7

How can I write a far absolute JMP or CALL instruction using MASM? Specifically how do I get it to emit these instruction using the EA and CA opcodes, without manually emitting them using DB or other data directives?

For example consider the case of jumping to the BIOS reset entry point at FFFF:0000 in a boot sector. If I were using NASM I could code this in one instruction in the obvious way:

jmp 0xffff:0

With the GNU assembler the syntax is less obvious, but the following will do the job:

jmp 0xffff, 0

However when I try the obvious solution with MASM:

jmp 0ffffh:0

I get the following error:

t206b.asm(3) : error A2096:segment, group, or segment register expected

Workarounds I'm trying to avoid

There are a number of possible workarounds I could use in MASM, like any of the following:

Hand assemble the instruction, emitting the machine code manually:

    DB 0EAh, 0, 0, 0FFh, 0FFh

Use a far indirect jump:

bios_reset DD 0ffff0000h
    ...
    jmp bios_reset   ; FF 2E opcode: indirect far jump

Or push the address on the stack and use a far RET instruction to "return" to it:

    push 0ffffh
    push 0
    retf

But is there anyway I can use an actual JMP instruction and have MASM generate the right opcode (EA)?

9
  • sourceware.org/binutils/docs/as/i386_002dVariations.html says that jmp far section:offset should do it. Is that only NASM, not MASM? I'm guessing it doesn't work for MASM or you prob. would have found it. >.< Sep 22, 2015 at 2:39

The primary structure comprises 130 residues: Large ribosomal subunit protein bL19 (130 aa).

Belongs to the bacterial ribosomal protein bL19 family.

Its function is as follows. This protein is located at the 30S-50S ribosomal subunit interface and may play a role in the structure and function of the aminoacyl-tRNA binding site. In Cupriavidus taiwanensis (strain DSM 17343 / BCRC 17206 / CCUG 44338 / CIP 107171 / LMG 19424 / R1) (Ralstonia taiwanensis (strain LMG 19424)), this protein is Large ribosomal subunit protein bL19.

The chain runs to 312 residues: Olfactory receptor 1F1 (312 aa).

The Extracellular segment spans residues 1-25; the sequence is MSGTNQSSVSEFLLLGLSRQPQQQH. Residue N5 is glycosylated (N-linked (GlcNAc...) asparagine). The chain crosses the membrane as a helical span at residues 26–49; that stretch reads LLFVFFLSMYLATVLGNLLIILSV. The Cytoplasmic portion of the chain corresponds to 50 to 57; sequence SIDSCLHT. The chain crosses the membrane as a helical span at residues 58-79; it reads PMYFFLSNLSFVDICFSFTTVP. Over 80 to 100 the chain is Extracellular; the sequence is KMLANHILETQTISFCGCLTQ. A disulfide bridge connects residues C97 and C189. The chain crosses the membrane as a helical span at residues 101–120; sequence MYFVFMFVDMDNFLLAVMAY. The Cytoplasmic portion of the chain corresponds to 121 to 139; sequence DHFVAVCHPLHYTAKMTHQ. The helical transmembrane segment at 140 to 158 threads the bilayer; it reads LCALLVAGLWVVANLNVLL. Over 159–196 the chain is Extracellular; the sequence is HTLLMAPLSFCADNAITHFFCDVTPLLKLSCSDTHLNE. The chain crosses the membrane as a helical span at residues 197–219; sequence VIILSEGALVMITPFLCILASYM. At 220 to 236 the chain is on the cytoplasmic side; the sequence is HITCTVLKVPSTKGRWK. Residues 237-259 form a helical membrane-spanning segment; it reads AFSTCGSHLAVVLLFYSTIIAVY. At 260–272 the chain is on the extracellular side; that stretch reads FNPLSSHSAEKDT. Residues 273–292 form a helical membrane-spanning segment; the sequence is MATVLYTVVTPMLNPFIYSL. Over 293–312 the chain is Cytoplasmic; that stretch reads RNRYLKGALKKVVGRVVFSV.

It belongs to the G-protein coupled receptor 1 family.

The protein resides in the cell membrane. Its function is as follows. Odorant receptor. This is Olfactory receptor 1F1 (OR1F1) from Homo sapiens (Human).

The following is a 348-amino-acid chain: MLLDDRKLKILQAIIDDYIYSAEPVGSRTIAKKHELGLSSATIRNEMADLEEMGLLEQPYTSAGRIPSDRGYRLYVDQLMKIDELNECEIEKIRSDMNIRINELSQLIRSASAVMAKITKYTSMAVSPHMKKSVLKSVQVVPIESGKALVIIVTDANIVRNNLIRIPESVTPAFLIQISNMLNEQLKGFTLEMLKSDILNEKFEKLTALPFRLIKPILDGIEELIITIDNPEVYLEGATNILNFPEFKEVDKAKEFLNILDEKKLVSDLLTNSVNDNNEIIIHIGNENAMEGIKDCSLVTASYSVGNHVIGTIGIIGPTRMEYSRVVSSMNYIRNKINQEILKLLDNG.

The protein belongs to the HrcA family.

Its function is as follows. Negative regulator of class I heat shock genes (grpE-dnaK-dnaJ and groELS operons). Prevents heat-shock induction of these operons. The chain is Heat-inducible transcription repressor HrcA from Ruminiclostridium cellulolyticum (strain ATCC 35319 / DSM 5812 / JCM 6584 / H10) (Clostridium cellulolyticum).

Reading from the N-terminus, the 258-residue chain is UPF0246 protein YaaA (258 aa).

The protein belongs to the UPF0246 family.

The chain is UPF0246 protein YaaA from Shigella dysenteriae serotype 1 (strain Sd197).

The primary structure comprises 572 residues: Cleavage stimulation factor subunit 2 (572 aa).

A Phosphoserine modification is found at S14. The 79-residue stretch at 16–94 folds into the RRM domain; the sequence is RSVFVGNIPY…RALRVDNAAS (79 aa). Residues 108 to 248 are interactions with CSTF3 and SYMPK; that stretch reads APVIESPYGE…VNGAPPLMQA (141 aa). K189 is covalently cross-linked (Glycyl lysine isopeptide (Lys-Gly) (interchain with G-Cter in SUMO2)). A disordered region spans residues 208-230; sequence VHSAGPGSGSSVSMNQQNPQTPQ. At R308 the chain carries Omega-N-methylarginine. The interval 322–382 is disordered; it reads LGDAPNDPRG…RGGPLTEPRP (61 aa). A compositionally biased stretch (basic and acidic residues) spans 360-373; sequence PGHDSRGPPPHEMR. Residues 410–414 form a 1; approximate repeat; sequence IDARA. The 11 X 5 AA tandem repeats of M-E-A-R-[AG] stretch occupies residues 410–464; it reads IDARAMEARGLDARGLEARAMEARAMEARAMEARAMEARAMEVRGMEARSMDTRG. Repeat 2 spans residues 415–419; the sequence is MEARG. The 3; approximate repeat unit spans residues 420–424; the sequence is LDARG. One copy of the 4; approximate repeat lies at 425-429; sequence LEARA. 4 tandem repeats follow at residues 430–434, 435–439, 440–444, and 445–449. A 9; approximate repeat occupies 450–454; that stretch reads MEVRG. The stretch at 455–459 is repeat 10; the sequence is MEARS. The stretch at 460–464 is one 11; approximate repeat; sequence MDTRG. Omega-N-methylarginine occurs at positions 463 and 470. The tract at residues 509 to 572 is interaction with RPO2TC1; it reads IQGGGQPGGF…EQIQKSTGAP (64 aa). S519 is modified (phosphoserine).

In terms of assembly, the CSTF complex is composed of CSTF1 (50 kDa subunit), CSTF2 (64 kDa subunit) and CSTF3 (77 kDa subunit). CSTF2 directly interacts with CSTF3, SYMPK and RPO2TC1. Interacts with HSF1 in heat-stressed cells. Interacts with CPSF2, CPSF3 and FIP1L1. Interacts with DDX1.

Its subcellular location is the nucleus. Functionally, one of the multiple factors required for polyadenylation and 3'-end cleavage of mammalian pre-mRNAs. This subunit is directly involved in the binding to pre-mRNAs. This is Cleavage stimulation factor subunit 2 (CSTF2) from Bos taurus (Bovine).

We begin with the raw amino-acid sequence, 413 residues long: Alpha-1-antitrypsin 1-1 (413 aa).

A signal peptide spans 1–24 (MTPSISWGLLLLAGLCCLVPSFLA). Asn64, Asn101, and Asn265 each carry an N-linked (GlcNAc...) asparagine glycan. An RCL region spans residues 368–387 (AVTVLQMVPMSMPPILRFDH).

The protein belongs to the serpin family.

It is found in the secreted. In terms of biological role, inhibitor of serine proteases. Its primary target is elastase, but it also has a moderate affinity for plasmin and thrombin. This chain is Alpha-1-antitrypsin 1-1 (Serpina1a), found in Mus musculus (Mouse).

• @PeterCordes I don't know if any assembler accepts that syntax. Even NASM rejects it, it doesn't like the far keyword being there.
    – Ross Ridge
    Sep 22, 2015 at 2:53
  • 1
    @PeterCordes The GNU assembler using Intel syntax doesn't like the far keyword being there either. Where the far keyword does come in handy is with indirect jumps. With far absolute jumps the format of the operand segment:offset indicates that its a far jump, a near (relative) jump is just jmp label. But with a far indirect jump, eg. jmp far [0x123] or jmp far [eax], the far keyword is necessary to distinguish it from a near indirect jump. (Note that this is just for GAS/NASM. MASM uses the size of the memory operand to distinguish between the two.)
    – Ross Ridge
    Sep 22, 2015 at 3:20
  • 1